Vinsamlegast notið þetta auðkenni þegar þið vitnið til verksins eða tengið í það: http://hdl.handle.net/1946/17639
The main aim of this master thesis is to analyse the concept of human security and its role within the framework of EU‘s external policy. Human security revolves around the notion that security of individuals is more important than that of states. The concept of human security will be analysed in detail, its two main definition identified and its origins as a new approach to security explored. The concept will be compared to the traditional security concept which has security of states as a main goal and then the two main dimensions of human security will be viewed. To explore human security within the conceptual framework of EU policies, relevant EU documents and the Lisbon Treaty will be analyzed. Finally, EU’s response to the Libya crisis will be investigated through a human security focus.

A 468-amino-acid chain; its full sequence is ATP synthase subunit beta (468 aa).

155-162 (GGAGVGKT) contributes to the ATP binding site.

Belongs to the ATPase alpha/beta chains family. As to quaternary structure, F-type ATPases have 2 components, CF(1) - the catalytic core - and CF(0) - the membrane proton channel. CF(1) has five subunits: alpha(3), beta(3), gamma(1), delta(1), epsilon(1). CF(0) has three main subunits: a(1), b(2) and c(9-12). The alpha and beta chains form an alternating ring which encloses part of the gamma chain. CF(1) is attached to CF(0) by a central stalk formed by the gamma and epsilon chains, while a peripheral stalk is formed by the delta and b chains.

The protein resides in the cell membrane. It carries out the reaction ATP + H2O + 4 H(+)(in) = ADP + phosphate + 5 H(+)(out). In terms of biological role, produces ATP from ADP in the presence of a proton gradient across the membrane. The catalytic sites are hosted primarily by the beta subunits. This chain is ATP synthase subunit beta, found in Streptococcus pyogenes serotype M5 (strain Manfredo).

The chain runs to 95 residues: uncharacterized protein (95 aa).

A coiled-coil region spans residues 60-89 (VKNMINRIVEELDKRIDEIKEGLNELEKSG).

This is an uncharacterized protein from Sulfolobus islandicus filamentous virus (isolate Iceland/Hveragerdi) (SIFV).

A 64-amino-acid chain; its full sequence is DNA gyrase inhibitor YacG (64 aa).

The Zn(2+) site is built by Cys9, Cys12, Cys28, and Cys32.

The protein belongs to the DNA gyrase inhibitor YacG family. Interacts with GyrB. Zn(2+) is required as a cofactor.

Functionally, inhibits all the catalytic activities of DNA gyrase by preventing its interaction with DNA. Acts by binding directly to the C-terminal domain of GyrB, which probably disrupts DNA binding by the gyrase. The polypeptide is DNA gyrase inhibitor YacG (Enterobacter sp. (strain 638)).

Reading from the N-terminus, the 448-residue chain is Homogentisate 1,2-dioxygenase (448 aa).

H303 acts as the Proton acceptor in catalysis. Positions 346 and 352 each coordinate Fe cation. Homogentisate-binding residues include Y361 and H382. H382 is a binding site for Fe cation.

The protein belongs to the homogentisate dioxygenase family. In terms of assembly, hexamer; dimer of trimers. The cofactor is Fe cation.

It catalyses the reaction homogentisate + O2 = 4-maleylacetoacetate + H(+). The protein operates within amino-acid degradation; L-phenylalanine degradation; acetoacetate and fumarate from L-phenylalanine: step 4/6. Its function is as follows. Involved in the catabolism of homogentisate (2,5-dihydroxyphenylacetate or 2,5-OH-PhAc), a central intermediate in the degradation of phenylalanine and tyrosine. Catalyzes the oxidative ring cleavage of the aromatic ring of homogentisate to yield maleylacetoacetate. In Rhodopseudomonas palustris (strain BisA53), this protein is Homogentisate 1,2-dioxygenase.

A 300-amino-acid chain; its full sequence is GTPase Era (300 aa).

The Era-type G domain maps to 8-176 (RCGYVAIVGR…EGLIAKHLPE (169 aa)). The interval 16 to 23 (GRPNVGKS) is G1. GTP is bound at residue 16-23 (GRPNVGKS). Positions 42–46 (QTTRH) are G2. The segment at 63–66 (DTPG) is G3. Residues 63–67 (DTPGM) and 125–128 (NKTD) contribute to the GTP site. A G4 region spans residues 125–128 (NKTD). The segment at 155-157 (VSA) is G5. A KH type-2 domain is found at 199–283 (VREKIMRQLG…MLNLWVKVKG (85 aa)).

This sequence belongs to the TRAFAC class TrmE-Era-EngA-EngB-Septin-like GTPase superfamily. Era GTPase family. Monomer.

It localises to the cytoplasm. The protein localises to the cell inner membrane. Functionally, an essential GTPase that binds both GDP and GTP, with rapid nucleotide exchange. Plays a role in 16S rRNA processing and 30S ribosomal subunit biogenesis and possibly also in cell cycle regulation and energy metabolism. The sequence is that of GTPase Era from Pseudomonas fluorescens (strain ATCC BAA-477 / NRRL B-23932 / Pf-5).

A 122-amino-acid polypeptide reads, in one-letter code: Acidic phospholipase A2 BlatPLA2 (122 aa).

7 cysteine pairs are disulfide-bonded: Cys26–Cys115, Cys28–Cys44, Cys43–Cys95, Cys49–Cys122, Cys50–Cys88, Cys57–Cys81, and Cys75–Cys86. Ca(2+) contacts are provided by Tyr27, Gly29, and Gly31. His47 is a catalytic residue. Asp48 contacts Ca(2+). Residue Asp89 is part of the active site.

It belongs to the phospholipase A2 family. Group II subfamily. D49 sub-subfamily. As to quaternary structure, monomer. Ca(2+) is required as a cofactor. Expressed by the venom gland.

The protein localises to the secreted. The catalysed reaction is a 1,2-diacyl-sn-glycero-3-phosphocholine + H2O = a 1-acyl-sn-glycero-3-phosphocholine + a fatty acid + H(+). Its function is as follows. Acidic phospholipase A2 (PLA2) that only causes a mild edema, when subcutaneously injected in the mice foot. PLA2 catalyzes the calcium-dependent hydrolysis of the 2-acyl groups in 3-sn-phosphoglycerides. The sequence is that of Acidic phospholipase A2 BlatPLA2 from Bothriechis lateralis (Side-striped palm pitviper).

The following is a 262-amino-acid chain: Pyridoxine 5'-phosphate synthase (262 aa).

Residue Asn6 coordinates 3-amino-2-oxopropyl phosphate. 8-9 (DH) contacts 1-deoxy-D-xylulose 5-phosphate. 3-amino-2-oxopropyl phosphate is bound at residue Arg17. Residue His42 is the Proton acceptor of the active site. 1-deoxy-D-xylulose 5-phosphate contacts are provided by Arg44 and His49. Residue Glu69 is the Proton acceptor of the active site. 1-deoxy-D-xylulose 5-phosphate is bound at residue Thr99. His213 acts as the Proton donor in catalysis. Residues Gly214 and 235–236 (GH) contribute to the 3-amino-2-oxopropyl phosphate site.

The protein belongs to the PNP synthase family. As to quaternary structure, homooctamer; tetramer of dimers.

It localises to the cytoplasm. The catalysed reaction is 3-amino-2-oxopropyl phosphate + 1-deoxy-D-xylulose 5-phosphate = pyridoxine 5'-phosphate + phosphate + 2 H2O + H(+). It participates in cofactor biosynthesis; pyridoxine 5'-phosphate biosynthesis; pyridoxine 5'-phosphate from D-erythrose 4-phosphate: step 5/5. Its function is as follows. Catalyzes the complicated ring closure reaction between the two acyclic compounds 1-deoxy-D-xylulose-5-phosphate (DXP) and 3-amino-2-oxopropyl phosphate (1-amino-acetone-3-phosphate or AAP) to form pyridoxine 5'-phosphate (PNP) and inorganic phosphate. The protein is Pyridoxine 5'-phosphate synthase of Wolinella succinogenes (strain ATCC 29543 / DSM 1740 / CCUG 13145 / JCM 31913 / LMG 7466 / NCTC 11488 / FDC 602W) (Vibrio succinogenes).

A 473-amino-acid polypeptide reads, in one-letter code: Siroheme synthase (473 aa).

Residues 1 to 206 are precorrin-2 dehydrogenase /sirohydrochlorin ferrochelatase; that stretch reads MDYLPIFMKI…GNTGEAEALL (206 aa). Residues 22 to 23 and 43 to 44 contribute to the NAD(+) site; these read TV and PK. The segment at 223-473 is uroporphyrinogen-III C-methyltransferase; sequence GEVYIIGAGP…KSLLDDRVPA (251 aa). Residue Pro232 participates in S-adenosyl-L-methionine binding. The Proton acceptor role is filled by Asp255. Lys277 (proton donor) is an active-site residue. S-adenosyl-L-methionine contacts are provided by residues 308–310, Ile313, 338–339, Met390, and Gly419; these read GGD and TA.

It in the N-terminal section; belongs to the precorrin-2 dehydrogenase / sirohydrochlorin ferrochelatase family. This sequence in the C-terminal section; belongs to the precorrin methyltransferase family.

The main conclusion is that there is strong evidence indicating that human security does play a role within the EU, in its general approach to crisis management and that human security has affected the development of its external policy. It is apparent that the EU has realized that security is not only based on the traditional state definition. Aspects of human security are present in various EU’s statements, decisions and discourse but the concept has, however, never been explicitly voiced or drafted in EU’s official documents. Thus, it can be stated that, though the EU clearly follows a human security agenda, a full commitment to the concept of human security has not been made.
In the conclusions a full commitment by the EU to the concept of human security is recommended. This would serve as an important factor providing the EU with a direct and clear strategy in crisis management and enhance its legitimacy as a global actor.